I can scarcely believe that is nearly 20 years since the death of Diana, Princess of Wales in the Paris tunnel car crash, and ITV produced a captivating documentary this week looking at her life as a mother, featuring her two sons William and Harry.
“Diana, Our Mother: Her Life and Legacy” was a moving piece of work as it was essentially about two boys that lost their mum far too early. The guys opened up and at times rightly got emotional about a woman that was dubbed “The People’s Princess”. In one moment, William was asked about his last phone conversation hours before she died and said that he remembered her last words to him. There was a telling pause that showed that it was a secret that he would forever keep to himself.
We did learn a lot about her fun nature, in addition to the already-documented work that she did with homeless and AIDS charities, plus her campaign to ban landmines. It was as if she had produced the 90 minutes herself, and that’s not meant to be a critcism, as I enjoyed every minute of it. There were, however, some “no-go areas” in terms of talking to the Princes, but perhaps the documentary as a whole should somehow have worked them in.
For example, there was no mention of Camilla (dubbed the “other woman” by Diana); Diana’s various relationships including James Hewitt or Dodi Fayed; or her infamous Panorama interview with Martin Bashir. I’d have loved to have known what Wills and Harry felt about those topics (they do like Camilla a lot), but the documentary did push out the boat big time, and I suspect The Queen must have been shuffling uncomfortably as she watched it (you bet she did!).
Wills and Harry once again came over as top people cut straight from their mum’s cloth and part of a new modern generation of Royals that have a natural touch, but they also made it clear, that they do have a strong distrust over certain elements of the media, especially with what Diana went through. 20 years ago in the wake of her death and the mishandled reaction from the Royals, the monarchy was in trouble, but Diana’s legacy is that her sons are making it stronger than ever.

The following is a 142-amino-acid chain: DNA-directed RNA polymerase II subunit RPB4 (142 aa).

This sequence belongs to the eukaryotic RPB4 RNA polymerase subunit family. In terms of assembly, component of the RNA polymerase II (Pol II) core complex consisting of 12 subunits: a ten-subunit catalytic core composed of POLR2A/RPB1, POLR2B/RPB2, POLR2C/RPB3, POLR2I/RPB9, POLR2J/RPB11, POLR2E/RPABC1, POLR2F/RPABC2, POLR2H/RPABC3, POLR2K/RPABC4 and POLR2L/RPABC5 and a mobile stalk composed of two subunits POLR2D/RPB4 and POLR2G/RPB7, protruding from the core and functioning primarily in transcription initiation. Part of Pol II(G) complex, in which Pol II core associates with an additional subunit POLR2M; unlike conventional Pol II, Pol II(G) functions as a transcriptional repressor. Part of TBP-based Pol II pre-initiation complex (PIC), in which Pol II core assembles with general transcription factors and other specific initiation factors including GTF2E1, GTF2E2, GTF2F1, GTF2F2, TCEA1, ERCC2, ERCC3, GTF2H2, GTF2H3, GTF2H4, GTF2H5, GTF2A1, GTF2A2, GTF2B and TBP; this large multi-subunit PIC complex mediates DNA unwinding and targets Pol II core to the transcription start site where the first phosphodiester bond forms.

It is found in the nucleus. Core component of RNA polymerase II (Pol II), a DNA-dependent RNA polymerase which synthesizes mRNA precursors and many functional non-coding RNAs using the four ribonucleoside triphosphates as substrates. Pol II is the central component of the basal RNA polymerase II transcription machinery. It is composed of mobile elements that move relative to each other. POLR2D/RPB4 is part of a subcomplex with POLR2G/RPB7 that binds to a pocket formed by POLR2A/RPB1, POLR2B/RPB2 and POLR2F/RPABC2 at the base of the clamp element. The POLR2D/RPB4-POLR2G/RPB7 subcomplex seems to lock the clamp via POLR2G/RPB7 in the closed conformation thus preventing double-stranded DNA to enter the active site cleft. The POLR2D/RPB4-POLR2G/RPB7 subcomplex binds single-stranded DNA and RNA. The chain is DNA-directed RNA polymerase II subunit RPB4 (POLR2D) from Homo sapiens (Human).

What a let down for BBC 2’s new satirical show, The Mash Report, which I actually gave up on after 15 minutes because it was devoid of laughs. It’s a TV version of the satirical Daily Mash website which publishes spoof articles, and I suggest it should stay on the Internet. Fronted by Nish Kumar, this is clearly an attempt to ape some of the bitingly funny US shows of a similar format, but fails miserably. The lamely fronted spoof newsreading, reports, and correspondants had me hankering for the days of Pamela Stephenson and Mel Smith on Not the Nine O’Clock News, and Christopher Morris for his work on The Day Today and Brass Eye. I cannot believe this has been commissioned for a ten-week slot, and I can’t wait for the return of Mock the Week in the Thursday slot come September. Amazingly, I read a couple of UK reviews that described The Mash Report as “amusing” and “promising”. Were they watching the same programme?
If you live in Spain, then I think you should make an effort to learn something about the country’s history. A perfect example is a two-part Michael Portillo-presented series about the Spanish Civil War, using colourised footage from the late thirties. Airing on the Quest satellite channel, this is strongly recommended to learn something about a dreadful event with horrific abuses on both sides, as Germany, Italy, and the Soviet Union almost used it as a training ground for the Second World War, whilst the rest of the world did nothing.